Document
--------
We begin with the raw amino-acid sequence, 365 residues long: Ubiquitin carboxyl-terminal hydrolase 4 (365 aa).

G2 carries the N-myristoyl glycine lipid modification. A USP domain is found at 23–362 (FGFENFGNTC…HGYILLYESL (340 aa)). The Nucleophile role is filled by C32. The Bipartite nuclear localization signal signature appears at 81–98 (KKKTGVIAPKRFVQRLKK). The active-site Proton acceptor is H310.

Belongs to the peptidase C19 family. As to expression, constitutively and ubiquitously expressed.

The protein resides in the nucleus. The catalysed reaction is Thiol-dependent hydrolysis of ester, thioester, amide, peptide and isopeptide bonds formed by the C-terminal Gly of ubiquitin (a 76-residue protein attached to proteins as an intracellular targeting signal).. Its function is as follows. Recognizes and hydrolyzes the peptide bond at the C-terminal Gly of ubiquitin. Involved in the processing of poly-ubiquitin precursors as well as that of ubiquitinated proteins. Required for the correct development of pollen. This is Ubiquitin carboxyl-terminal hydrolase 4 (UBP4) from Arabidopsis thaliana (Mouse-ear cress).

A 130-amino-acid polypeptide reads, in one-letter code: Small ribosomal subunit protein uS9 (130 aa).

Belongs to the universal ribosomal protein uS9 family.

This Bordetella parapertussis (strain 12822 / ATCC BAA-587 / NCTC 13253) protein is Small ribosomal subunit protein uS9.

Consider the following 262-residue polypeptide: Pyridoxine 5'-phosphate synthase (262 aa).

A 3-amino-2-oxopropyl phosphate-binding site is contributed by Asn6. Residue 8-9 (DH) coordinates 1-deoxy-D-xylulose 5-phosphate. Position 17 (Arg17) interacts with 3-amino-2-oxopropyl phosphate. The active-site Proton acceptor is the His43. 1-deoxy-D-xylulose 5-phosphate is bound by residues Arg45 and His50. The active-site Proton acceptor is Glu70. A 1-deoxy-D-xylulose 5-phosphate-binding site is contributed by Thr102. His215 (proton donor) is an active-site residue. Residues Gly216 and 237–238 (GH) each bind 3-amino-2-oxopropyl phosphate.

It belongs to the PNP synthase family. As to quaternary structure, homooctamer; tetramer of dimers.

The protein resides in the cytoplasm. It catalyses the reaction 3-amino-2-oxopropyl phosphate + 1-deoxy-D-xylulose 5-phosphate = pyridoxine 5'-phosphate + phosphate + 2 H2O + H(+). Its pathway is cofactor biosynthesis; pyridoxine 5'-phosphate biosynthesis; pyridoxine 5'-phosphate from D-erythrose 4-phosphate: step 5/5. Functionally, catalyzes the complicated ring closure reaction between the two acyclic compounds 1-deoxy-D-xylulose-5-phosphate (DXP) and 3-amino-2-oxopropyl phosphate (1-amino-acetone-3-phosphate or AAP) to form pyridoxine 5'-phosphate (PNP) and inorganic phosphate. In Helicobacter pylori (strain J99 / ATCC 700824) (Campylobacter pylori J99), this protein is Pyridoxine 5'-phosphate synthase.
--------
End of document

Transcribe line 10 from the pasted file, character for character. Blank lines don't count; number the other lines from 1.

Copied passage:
It belongs to the PNP synthase family. As to quaternary structure, homooctamer; tetramer of dimers.